This Chef Is Playing A Real-Life Version Of The Oregon Trail

Photo: Courtesy of Brilynn Ferguson.
Chef Michael Hunter has chosen his team, packed his wagon, and set his pace for a real-life journey on the Oregon Trail. Well, sort of. The Canadian chef isn’t actually going to Willamette Valley, and he won’t be fording the river or caulking the wagon anytime soon. But, just like the characters in our favorite childhood computer game, Chef Hunter (yes, his last name is too perfect) hunts for 90% of the meat he eats at home, often using a crossbow. 
This Hunter is also a gatherer; he forages for wild mushrooms and veggies, and taps maple trees north of his home in Toronto. We caught up with the chef to discuss his back-to-basics lifestyle, his qualms about killing animals, and his hopes for the future when it comes to eating meat. Plus, check out his recipe for venison pizza below.

When Hunter fell in love with hunting:
Hunter truly fell in love with eating wild game when his mentor, Steve Clifton, (a professional huntsman) took him turkey hunting at the age of 18. “I couldn’t believe the flavor difference between the wild turkeys and the turkey I had grown up eating at Christmas and Thanksgiving. The meat’s a lot darker, the skin is yellow; it’s not white. There’s no comparison between wild and farmed game. You can go to a restaurant and order venison, but for me it tastes nothing like a wild deer.”

What he wishes people knew about hunting:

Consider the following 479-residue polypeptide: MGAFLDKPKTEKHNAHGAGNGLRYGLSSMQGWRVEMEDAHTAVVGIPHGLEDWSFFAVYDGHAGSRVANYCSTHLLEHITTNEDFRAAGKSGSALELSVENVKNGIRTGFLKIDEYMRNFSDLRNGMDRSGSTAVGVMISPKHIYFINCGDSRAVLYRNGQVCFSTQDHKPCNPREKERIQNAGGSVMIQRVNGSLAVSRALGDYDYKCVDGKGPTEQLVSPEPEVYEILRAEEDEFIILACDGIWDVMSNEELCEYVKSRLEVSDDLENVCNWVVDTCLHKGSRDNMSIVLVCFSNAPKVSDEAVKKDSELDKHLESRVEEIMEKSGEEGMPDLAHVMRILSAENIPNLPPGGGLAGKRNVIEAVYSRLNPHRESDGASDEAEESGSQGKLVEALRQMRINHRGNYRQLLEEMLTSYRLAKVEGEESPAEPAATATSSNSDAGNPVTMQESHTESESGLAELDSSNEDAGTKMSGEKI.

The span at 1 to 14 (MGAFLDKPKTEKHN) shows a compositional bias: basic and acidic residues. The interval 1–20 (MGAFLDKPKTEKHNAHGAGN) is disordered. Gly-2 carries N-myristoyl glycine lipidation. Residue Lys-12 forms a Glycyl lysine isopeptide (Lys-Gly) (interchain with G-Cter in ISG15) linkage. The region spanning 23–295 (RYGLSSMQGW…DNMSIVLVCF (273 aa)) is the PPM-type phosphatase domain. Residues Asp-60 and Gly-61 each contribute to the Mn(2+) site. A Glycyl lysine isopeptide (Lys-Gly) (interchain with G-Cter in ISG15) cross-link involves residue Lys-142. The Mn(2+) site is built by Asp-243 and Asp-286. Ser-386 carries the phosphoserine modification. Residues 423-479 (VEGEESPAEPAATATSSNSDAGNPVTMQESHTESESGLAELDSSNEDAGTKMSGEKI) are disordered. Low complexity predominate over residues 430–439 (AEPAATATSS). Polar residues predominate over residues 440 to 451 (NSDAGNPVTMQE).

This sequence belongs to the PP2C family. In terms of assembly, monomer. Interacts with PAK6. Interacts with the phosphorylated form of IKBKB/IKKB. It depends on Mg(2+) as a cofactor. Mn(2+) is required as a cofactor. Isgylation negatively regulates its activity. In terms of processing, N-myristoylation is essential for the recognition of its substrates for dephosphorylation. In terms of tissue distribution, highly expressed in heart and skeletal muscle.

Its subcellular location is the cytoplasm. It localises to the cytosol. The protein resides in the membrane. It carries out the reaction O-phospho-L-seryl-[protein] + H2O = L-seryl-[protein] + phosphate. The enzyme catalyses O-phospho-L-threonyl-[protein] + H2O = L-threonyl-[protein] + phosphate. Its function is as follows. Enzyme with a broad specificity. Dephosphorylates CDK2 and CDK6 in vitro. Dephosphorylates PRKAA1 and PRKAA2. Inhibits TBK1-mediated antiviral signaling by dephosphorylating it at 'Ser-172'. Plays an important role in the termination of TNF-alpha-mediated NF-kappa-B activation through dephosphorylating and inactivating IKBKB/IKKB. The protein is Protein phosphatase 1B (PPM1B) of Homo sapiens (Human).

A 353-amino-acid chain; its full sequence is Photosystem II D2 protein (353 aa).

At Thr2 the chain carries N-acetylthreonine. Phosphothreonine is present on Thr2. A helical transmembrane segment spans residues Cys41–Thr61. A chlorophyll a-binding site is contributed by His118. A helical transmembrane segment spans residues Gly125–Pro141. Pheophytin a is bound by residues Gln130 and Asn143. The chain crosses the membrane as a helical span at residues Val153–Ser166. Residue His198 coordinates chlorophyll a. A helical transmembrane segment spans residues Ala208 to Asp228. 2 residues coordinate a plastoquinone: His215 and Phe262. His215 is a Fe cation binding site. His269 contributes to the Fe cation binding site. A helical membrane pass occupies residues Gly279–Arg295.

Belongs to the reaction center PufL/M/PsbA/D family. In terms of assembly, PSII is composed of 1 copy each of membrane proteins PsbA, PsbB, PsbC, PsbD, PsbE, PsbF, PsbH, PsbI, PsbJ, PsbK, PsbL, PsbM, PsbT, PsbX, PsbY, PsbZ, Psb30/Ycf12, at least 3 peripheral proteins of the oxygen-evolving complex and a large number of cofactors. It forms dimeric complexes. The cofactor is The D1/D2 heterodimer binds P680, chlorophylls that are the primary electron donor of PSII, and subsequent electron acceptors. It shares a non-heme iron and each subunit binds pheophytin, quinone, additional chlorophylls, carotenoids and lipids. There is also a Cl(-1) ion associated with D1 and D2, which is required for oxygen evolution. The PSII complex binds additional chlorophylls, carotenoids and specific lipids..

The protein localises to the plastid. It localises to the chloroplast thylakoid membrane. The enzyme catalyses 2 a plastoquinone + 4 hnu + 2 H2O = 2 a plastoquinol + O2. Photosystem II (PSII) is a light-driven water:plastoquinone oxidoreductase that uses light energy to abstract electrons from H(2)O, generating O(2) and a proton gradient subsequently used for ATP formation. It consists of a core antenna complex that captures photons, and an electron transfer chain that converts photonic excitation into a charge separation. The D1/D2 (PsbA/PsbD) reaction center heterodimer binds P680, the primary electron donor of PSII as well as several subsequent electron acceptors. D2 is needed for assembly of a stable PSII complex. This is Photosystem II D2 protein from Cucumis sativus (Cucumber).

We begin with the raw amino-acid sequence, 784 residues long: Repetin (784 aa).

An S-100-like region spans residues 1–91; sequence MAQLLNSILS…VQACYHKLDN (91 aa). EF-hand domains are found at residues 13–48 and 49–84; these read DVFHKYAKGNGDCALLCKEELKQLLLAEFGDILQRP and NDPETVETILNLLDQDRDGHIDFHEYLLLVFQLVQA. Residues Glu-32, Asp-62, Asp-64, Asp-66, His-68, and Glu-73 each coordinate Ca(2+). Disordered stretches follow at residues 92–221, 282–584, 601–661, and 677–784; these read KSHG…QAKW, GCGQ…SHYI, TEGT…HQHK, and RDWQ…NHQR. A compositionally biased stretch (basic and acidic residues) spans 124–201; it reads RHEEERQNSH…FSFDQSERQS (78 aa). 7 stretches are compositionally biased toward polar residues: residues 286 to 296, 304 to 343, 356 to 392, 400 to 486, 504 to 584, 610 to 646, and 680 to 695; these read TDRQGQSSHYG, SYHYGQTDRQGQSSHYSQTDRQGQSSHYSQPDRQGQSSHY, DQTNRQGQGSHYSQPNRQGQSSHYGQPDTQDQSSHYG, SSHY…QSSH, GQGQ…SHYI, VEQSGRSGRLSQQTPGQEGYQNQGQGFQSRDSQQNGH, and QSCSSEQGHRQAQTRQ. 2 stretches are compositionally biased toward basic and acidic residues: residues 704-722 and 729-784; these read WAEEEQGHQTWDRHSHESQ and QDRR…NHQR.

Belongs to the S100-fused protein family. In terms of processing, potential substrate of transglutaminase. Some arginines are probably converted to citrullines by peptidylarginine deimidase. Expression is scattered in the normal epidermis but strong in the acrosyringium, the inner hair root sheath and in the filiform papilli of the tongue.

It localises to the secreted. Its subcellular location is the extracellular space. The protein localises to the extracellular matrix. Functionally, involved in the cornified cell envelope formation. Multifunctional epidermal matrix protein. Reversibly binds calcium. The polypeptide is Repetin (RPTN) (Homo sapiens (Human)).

“I think hunting has really gotten a bad rap being associated with trophy hunters. In Canada, trophy hunting is illegal. Anything that is shot needs to be eaten, legally. Hunting programs do a lot for wildlife conservation, conservation of wetlands, and conservation of animals’ natural habitats. People think hunters are depleting the population, whereas hunters are really the ones that are promoting conservation of wildlife.”
Photo: Courtesy of The Hunter Chef.
He's the first to admit that hunting can be kind of gross.
"It’s really, really hard to shoot a deer. They are these beautiful, majestic creatures, and it’s hard. I do all the butchery and the cleaning myself. So, definitely, gutting an animal is pretty gruesome. You get a little bit desensitized to it, but it’s not pretty.”

But, it's taught him important lessons.
“I definitely have a lot more respect for eating meat. Meat comes from animals; it doesn’t come from a Styrofoam package in the store. I think people overeat a lot of meat just because they’re not really associating it with an animal."

Don't worry, there's a Starbucks on the Oregon Trail.
“Once in a while I have a little guilty pleasure, but not very often. I try and stick to my friends’ restaurants…I am human. I do go to Starbucks every once in a while. But, I don’t make McDonald’s part of my daily diet.”  
Photo: Courtesy of The Hunter Chef.
Venison Bresaola Pizza



2 1/4 tsp dry yeast
1 tsp honey
1 cup warm water
3 cups all-purpose flour
1 tbsp salt
1 tbsp olive oil

35 slices venison or beef bresaola
1 cup Grana Padano cheese
1/4 cup olive oil
2 cups arugula
4 cups cremini mushrooms
1/2 tsp Maldon or sea salt 


1. Combine warm water with yeast and honey and allow to sit for 5 minutes to activate yeast.

2. Combine flour and salt, make a well in the center of the flour, and pour in the water mixture.

3. Add the olive oil and begin to work the flour into the water with a fork.

4. Once flour is incorporated, begin to knead the dough for 5 minutes until a smooth ball has been made.

5. Place a damp cloth over the dough and rest in a warm place.

6. Allow to rise until dough is double in size.

7. Cut dough into 4 even halves and stretch into rounds.

8. Bake at 500°F on a heated stone plate until bottom of crust is golden.

9. Remove from oven and evenly distribute toppings. Finish with olive oil. 
To see more of Chef Michael Hunter's hunting adventures and dishes, follow him on Twitter and Instagram.     

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